Sunday, March 3, 2013

Moderation: Policing, Curation and Shoveling Behind Elephants

A new tenant moves into a community, notices that the grass has been trimmed, the kids are playing in the street without fear of being run over, and every Friday, there's a BBQ for the residents.

How does that happen? Well, resident fees are high enough to pay for regular maintenance, people obey the posted rules and they all chip in for the weekly affair with money, time, or supplies.

That sounds idyllic, but in reality it's just as likely for new residents to chafe at the rules, and work harder to find ways around paying the fees, and be annoyed by the constant clipping of the grass.

In online communities the secret ingredient to a peaceful life is almost always good moderation.

Good moderation looks awfully like the secret police to those members of communities who just can't manage to follow rules. Transparency in moderation always sounds good but involving the entire community in moderation only produces good policy when the community is small and there is a consensus of purpose. Once the community grows larger than the founders it's almost impossible to maintain that consensus.

Moderators, like the police, have an unpleasant job and no one likes them for doing it. They have to be parents, expressing disappointment at bad behavior, reprimanding when the behavior escalates and, ultimately punishing when it becomes untenable.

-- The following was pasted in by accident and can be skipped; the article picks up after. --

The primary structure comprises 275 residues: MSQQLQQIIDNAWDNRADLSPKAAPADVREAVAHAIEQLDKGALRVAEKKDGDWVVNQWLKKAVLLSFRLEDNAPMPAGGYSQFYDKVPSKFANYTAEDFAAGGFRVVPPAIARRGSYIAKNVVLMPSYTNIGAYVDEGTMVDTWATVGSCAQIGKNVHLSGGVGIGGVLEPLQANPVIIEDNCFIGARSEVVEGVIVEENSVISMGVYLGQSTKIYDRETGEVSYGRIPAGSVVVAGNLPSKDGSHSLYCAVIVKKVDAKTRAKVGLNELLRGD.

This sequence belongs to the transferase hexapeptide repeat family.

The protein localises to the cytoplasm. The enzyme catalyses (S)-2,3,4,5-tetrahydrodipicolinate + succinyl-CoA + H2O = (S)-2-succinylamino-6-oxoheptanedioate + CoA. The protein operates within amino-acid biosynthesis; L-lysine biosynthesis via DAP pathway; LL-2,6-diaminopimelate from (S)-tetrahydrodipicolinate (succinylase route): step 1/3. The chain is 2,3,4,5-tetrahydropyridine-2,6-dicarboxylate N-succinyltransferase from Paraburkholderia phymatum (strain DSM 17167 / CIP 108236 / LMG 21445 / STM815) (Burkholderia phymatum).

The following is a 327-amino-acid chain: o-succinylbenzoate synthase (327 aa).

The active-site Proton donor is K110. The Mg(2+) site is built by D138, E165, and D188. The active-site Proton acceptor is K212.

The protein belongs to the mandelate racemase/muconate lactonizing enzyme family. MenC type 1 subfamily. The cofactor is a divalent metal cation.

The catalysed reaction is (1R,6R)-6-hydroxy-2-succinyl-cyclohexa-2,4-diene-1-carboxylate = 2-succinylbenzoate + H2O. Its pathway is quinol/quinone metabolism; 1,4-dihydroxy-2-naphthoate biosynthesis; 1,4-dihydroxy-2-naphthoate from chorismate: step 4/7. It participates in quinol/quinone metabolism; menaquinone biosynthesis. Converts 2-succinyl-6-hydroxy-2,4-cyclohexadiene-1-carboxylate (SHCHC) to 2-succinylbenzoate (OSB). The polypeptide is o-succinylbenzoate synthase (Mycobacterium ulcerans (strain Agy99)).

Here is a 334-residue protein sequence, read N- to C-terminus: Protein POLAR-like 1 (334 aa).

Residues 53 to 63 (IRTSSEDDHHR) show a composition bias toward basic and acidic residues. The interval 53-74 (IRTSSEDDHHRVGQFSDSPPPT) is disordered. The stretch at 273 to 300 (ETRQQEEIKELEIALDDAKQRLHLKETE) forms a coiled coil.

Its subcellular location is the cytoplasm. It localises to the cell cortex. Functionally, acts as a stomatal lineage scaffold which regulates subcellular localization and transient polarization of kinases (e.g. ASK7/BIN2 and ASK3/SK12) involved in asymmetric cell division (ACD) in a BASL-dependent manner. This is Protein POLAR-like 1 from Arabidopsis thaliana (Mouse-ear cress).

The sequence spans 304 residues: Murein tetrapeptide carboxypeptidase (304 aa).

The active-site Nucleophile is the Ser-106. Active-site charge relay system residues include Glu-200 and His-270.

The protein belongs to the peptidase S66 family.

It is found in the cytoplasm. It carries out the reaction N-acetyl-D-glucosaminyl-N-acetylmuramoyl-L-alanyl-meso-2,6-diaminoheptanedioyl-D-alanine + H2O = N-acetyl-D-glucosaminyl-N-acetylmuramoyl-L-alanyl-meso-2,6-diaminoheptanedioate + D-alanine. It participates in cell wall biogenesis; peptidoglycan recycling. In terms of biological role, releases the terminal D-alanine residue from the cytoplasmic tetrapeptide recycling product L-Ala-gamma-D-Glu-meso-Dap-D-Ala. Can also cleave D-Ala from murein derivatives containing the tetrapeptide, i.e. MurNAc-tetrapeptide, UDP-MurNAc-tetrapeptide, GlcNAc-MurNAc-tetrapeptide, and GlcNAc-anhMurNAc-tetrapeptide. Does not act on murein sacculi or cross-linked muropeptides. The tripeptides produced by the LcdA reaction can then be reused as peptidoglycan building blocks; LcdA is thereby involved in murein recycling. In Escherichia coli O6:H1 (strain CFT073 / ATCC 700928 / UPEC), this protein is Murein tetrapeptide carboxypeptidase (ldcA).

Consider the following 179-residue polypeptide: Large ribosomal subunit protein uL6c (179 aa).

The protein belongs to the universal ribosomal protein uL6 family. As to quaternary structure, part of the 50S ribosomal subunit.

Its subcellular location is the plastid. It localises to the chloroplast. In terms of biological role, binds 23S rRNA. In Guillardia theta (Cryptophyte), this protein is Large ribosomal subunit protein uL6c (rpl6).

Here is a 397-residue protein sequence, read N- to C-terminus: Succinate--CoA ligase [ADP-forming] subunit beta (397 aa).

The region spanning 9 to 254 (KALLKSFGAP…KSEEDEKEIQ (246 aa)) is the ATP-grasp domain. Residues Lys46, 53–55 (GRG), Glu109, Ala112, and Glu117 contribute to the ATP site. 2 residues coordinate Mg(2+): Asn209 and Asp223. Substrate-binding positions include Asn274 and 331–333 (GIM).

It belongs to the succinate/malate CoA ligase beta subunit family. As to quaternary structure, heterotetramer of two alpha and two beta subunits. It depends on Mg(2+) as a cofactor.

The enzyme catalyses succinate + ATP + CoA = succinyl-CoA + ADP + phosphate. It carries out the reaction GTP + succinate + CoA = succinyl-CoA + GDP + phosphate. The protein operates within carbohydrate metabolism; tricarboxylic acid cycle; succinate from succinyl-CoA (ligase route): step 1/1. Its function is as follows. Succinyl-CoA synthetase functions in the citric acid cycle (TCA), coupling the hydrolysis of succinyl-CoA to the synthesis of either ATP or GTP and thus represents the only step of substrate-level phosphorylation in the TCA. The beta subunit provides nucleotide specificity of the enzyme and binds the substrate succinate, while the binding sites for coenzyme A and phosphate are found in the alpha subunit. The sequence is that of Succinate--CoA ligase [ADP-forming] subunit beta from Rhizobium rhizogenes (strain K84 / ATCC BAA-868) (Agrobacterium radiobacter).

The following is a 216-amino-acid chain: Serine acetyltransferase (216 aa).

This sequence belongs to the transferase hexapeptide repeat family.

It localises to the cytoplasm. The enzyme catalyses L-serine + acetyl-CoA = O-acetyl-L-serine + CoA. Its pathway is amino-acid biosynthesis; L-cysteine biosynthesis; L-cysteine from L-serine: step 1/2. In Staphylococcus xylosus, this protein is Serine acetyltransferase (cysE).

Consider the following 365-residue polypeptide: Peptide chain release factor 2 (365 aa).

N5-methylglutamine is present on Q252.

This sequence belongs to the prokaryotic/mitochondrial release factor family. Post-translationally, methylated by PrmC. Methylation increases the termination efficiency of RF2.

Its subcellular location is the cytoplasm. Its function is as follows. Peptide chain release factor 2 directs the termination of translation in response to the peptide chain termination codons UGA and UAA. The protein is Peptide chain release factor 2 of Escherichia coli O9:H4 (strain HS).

In a library, collection librarians are tasked with managing the size and content of the collection. They know the space limitations, budget constraints and what their community needs from them. This is not an abstract concept - a library filled with classic literature, when the community around it needs employment resources is a terrible mismatch. The gap would harm the library as much as the community.

Moderators, like librarians, have to have awareness of what the community wants from the community. If the majority of the community likce having a nice library, as unpopular a decision as it is, Moderators will have to remove Playboy magazine from the shelves. This may mean keeping tabs on "joke answers" or memes as answers because, while they entertain, they lessen the overall quality of the community. Not surprisingly, while the community wants a nice community, if they are the one posting the joke answer, it still hurts to get slapped.

And then there's times of crisis. On online communities, crisis looks like nothing at all to people who are not involved, the end times to people who are and the inevitable "this community sucks now" to people on the sidelines.

To Moderators, who have to escort anti-social, perpetually angry/dissatisfied or microaggressive members off the community and, to the best of their ability, clean up the mess afterwards - all while taking heat from people who don't really know the details - it looks exactly like the parade does from behind the elephants.


Moderators are unloved by nearly everyone, but essential to the functioning of a healthy community. Because Moderators are human, it's smart for a community Owner not to give them unlimited personal power, and require a certain amount of checks and balances from them before drastic measures are taken.

But if you've ever wondered how an online community can keep the lawns trimmed and hold a Friday BBQ, that's a good time to reach out and thank the Moderators.

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